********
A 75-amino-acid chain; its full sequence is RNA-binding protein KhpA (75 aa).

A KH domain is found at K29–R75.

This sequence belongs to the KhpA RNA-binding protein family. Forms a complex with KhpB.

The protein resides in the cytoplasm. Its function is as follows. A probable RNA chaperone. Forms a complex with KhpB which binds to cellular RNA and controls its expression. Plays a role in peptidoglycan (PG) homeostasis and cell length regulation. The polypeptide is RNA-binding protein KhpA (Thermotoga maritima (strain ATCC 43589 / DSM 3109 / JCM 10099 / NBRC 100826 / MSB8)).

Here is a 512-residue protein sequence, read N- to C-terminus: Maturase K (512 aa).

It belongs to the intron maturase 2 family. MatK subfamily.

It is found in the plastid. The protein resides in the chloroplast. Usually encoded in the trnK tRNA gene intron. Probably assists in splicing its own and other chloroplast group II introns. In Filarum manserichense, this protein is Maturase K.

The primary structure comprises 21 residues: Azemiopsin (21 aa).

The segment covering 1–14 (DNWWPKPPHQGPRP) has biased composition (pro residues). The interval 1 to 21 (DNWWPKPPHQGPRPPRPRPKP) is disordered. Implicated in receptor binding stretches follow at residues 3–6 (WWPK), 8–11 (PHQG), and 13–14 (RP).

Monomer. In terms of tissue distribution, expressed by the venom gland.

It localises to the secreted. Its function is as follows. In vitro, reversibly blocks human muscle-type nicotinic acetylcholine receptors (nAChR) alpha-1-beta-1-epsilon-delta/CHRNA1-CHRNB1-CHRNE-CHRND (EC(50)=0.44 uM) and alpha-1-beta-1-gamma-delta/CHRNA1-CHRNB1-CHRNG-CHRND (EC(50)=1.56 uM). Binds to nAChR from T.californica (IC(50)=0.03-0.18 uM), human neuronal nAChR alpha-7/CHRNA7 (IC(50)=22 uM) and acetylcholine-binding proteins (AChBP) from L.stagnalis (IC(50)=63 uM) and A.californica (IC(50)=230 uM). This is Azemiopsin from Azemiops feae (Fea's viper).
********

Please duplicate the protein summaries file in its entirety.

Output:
A 75-amino-acid chain; its full sequence is RNA-binding protein KhpA (75 aa).

A KH domain is found at K29–R75.

This sequence belongs to the KhpA RNA-binding protein family. Forms a complex with KhpB.

The protein resides in the cytoplasm. Its function is as follows. A probable RNA chaperone. Forms a complex with KhpB which binds to cellular RNA and controls its expression. Plays a role in peptidoglycan (PG) homeostasis and cell length regulation. The polypeptide is RNA-binding protein KhpA (Thermotoga maritima (strain ATCC 43589 / DSM 3109 / JCM 10099 / NBRC 100826 / MSB8)).

Here is a 512-residue protein sequence, read N- to C-terminus: Maturase K (512 aa).

It belongs to the intron maturase 2 family. MatK subfamily.

It is found in the plastid. The protein resides in the chloroplast. Usually encoded in the trnK tRNA gene intron. Probably assists in splicing its own and other chloroplast group II introns. In Filarum manserichense, this protein is Maturase K.

The primary structure comprises 21 residues: Azemiopsin (21 aa).

The segment covering 1–14 (DNWWPKPPHQGPRP) has biased composition (pro residues). The interval 1 to 21 (DNWWPKPPHQGPRPPRPRPKP) is disordered. Implicated in receptor binding stretches follow at residues 3–6 (WWPK), 8–11 (PHQG), and 13–14 (RP).

Monomer. In terms of tissue distribution, expressed by the venom gland.

It localises to the secreted. Its function is as follows. In vitro, reversibly blocks human muscle-type nicotinic acetylcholine receptors (nAChR) alpha-1-beta-1-epsilon-delta/CHRNA1-CHRNB1-CHRNE-CHRND (EC(50)=0.44 uM) and alpha-1-beta-1-gamma-delta/CHRNA1-CHRNB1-CHRNG-CHRND (EC(50)=1.56 uM). Binds to nAChR from T.californica (IC(50)=0.03-0.18 uM), human neuronal nAChR alpha-7/CHRNA7 (IC(50)=22 uM) and acetylcholine-binding proteins (AChBP) from L.stagnalis (IC(50)=63 uM) and A.californica (IC(50)=230 uM). This is Azemiopsin from Azemiops feae (Fea's viper).